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Reading Group Guide

Discussion Questions

Literacy and Longing in L.A.

1. Dora’s passion for literature infuses everything she does. How has literature played a role in your life?  Have books ever carried you through rough times?

2.Longing is only one of the universal themes/issues that the book explores.  Others include abandonment, social acceptance and escape.  Discuss how these themes are woven into the book. 

3. Dora often refers to classics from her childhood like The Wind in the Willows and A Wrinkle in Time. What book from your childhood still resonates with you?   Have you ever re-read it?  Do you ever reread the books you love?

4. In what ways does Dora connect with some of her favorite authors: i.e., Eudora Welty, Mark Twain, Carson McCullers, Dorothy Parker, Edith Wharton. Others?

5. Certain passages in Literacy and Longing pay homage to classic and popular authors in subtle, almost code-like fashion.  How many “codes” can you find and who are the authors?

6. How do Dora and her sister Virginia personify different reactions to their dysfunctional upbringing? How is “family” depicted? Sometimes we are asked to make sacrifices to help family members.  How far would you go to help your relatives, and just how much do we owe the people we love?

7. Comment on L A as a character in the book? Would this novel feel the same if it were set in the Midwest?  Manhattan?  How do the specific locales enliven the story for readers in and outside of L A?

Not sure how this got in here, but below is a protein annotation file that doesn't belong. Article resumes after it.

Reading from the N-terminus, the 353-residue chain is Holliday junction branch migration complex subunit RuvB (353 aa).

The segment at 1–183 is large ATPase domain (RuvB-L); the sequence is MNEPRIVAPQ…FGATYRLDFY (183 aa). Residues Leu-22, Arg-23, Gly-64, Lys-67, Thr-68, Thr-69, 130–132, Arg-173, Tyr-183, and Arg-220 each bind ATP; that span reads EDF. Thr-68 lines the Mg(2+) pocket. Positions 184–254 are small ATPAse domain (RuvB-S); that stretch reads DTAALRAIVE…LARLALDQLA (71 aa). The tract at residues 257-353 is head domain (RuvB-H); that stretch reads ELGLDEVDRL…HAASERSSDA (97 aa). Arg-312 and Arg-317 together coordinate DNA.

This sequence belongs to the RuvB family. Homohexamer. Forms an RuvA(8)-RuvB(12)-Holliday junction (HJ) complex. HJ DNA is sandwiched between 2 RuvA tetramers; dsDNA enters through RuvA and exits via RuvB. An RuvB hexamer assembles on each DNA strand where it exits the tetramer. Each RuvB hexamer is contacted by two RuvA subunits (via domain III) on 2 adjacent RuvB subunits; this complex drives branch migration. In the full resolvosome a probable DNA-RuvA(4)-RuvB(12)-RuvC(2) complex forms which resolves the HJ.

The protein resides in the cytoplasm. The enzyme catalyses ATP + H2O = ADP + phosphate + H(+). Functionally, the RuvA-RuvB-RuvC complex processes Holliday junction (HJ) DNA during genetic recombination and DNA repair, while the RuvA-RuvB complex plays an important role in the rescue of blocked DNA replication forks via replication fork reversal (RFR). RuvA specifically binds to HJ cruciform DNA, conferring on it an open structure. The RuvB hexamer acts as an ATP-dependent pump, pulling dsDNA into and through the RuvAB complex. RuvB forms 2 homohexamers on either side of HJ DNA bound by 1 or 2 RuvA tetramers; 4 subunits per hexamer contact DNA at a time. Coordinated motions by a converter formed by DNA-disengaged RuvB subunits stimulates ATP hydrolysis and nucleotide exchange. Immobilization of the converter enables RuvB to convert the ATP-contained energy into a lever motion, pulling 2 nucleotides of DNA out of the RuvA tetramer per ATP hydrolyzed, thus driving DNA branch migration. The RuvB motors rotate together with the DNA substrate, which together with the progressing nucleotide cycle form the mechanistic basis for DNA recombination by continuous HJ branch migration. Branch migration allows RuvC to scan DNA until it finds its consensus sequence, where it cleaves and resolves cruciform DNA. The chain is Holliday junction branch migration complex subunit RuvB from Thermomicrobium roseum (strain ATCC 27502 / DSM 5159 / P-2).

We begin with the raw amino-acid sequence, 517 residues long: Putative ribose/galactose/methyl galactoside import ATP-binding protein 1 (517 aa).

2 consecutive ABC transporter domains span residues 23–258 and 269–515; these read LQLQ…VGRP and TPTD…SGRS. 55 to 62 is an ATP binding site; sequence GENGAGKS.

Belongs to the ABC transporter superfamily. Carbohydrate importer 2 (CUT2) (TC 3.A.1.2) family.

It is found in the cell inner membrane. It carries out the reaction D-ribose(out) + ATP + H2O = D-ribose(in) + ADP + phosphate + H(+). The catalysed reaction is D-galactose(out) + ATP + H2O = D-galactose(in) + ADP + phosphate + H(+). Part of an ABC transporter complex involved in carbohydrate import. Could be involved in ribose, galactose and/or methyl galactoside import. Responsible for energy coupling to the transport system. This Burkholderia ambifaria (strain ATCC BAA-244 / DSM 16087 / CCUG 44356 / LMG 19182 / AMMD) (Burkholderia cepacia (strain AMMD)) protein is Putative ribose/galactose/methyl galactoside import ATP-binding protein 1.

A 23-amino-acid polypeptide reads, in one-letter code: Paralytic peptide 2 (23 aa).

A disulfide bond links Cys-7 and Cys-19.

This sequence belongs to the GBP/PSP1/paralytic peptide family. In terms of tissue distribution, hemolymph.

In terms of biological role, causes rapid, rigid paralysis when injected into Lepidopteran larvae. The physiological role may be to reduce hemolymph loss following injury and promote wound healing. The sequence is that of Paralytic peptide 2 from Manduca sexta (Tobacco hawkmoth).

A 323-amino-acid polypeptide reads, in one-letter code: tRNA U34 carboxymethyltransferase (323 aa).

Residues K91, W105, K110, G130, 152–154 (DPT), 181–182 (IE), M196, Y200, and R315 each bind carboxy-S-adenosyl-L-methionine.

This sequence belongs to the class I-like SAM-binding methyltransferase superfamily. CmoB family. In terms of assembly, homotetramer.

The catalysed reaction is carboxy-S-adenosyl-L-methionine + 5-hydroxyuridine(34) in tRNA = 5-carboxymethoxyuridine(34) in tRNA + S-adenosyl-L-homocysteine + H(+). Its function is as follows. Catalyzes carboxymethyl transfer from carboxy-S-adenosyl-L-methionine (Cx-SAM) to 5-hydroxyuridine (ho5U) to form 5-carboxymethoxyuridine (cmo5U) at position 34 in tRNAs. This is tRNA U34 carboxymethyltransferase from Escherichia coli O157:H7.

8. How does meeting Bea change Dora?  If you had to name an author who created your mother, who would it be?  Wilde? Austen? James? Welty?   Or, God forbid, Dickens? 

9. Have you ever fallen for the bad boy? What else does Fred offer Dora other than sexy, romantic interludes and poetic discourse?  Why would a woman need or want anything more? 

10. How does Dora deal with her mother's  alcholism and the absence of her father? Does she ever really forgive her mother? 

11.  Does the character of Darlene serve merely as comic relief? Other than the Shakespearean fool, does she symbolize anything else? 

12. How would this story change if it were told in the third person? Would it even work?  How much of Dora’s inner voice accounts for reality?  

13. Is the book a satire, drama or romantic comedy?

14. How satisfying is the ending? At the end of the novel, is Dora finally content?

Literacy and Longing in L.A.
by Jennifer Kaufman and Karen Mack

  • Publication Date: May 29, 2007
  • Paperback: 352 pages
  • Publisher: Delta
  • ISBN-10: 0385340184
  • ISBN-13: 9780385340182